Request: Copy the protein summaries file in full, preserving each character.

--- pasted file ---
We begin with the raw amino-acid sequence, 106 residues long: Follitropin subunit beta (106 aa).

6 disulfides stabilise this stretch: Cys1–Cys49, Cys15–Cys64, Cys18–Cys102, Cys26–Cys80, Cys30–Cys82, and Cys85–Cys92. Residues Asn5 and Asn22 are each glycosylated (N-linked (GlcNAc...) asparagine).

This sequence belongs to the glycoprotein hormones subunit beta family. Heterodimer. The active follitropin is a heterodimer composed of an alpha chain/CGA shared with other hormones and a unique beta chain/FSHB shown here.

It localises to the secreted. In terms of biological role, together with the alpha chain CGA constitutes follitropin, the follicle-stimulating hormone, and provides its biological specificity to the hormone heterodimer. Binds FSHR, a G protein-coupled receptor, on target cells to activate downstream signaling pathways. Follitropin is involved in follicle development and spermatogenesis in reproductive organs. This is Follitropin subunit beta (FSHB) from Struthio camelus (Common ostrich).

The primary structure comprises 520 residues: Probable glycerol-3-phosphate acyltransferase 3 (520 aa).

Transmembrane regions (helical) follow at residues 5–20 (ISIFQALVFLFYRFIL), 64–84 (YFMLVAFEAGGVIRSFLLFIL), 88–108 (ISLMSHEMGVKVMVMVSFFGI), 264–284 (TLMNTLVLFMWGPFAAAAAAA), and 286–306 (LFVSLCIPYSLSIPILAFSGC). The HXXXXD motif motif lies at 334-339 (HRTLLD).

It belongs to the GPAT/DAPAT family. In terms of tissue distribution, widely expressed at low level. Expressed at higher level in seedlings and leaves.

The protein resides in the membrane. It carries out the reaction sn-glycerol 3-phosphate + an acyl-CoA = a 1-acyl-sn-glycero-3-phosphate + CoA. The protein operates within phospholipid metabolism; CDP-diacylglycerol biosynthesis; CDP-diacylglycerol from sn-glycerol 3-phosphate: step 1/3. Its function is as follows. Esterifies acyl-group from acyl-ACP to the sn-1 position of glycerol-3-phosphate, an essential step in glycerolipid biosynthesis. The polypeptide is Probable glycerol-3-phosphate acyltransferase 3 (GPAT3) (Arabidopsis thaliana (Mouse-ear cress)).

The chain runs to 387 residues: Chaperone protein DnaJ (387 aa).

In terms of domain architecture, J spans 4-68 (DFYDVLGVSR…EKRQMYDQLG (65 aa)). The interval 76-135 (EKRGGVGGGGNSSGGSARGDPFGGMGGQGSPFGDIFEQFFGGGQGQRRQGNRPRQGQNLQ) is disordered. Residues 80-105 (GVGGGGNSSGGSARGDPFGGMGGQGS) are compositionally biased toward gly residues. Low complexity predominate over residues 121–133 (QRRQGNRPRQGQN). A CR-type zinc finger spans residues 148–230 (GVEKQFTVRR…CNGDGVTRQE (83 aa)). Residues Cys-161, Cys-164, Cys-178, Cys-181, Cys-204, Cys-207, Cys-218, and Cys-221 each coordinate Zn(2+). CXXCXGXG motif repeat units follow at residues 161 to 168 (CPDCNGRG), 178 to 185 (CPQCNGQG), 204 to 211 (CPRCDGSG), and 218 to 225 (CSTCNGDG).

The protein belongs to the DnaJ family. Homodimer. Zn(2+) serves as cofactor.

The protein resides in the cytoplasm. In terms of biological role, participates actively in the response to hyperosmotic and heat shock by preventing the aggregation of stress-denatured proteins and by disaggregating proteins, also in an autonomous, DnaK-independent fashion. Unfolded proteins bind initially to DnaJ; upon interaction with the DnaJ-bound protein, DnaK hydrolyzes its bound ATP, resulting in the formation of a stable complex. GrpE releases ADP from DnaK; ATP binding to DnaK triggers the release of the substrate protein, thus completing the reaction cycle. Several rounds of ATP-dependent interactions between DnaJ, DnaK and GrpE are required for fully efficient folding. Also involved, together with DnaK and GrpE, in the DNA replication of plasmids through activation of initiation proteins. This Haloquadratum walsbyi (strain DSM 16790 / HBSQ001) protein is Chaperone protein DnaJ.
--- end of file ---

We begin with the raw amino-acid sequence, 106 residues long: Follitropin subunit beta (106 aa).

6 disulfides stabilise this stretch: Cys1–Cys49, Cys15–Cys64, Cys18–Cys102, Cys26–Cys80, Cys30–Cys82, and Cys85–Cys92. Residues Asn5 and Asn22 are each glycosylated (N-linked (GlcNAc...) asparagine).

This sequence belongs to the glycoprotein hormones subunit beta family. Heterodimer. The active follitropin is a heterodimer composed of an alpha chain/CGA shared with other hormones and a unique beta chain/FSHB shown here.

It localises to the secreted. In terms of biological role, together with the alpha chain CGA constitutes follitropin, the follicle-stimulating hormone, and provides its biological specificity to the hormone heterodimer. Binds FSHR, a G protein-coupled receptor, on target cells to activate downstream signaling pathways. Follitropin is involved in follicle development and spermatogenesis in reproductive organs. This is Follitropin subunit beta (FSHB) from Struthio camelus (Common ostrich).

The primary structure comprises 520 residues: Probable glycerol-3-phosphate acyltransferase 3 (520 aa).

Transmembrane regions (helical) follow at residues 5–20 (ISIFQALVFLFYRFIL), 64–84 (YFMLVAFEAGGVIRSFLLFIL), 88–108 (ISLMSHEMGVKVMVMVSFFGI), 264–284 (TLMNTLVLFMWGPFAAAAAAA), and 286–306 (LFVSLCIPYSLSIPILAFSGC). The HXXXXD motif motif lies at 334-339 (HRTLLD).

It belongs to the GPAT/DAPAT family. In terms of tissue distribution, widely expressed at low level. Expressed at higher level in seedlings and leaves.

The protein resides in the membrane. It carries out the reaction sn-glycerol 3-phosphate + an acyl-CoA = a 1-acyl-sn-glycero-3-phosphate + CoA. The protein operates within phospholipid metabolism; CDP-diacylglycerol biosynthesis; CDP-diacylglycerol from sn-glycerol 3-phosphate: step 1/3. Its function is as follows. Esterifies acyl-group from acyl-ACP to the sn-1 position of glycerol-3-phosphate, an essential step in glycerolipid biosynthesis. The polypeptide is Probable glycerol-3-phosphate acyltransferase 3 (GPAT3) (Arabidopsis thaliana (Mouse-ear cress)).

The chain runs to 387 residues: Chaperone protein DnaJ (387 aa).

In terms of domain architecture, J spans 4-68 (DFYDVLGVSR…EKRQMYDQLG (65 aa)). The interval 76-135 (EKRGGVGGGGNSSGGSARGDPFGGMGGQGSPFGDIFEQFFGGGQGQRRQGNRPRQGQNLQ) is disordered. Residues 80-105 (GVGGGGNSSGGSARGDPFGGMGGQGS) are compositionally biased toward gly residues. Low complexity predominate over residues 121–133 (QRRQGNRPRQGQN). A CR-type zinc finger spans residues 148–230 (GVEKQFTVRR…CNGDGVTRQE (83 aa)). Residues Cys-161, Cys-164, Cys-178, Cys-181, Cys-204, Cys-207, Cys-218, and Cys-221 each coordinate Zn(2+). CXXCXGXG motif repeat units follow at residues 161 to 168 (CPDCNGRG), 178 to 185 (CPQCNGQG), 204 to 211 (CPRCDGSG), and 218 to 225 (CSTCNGDG).

The protein belongs to the DnaJ family. Homodimer. Zn(2+) serves as cofactor.

The protein resides in the cytoplasm. In terms of biological role, participates actively in the response to hyperosmotic and heat shock by preventing the aggregation of stress-denatured proteins and by disaggregating proteins, also in an autonomous, DnaK-independent fashion. Unfolded proteins bind initially to DnaJ; upon interaction with the DnaJ-bound protein, DnaK hydrolyzes its bound ATP, resulting in the formation of a stable complex. GrpE releases ADP from DnaK; ATP binding to DnaK triggers the release of the substrate protein, thus completing the reaction cycle. Several rounds of ATP-dependent interactions between DnaJ, DnaK and GrpE are required for fully efficient folding. Also involved, together with DnaK and GrpE, in the DNA replication of plasmids through activation of initiation proteins. This Haloquadratum walsbyi (strain DSM 16790 / HBSQ001) protein is Chaperone protein DnaJ.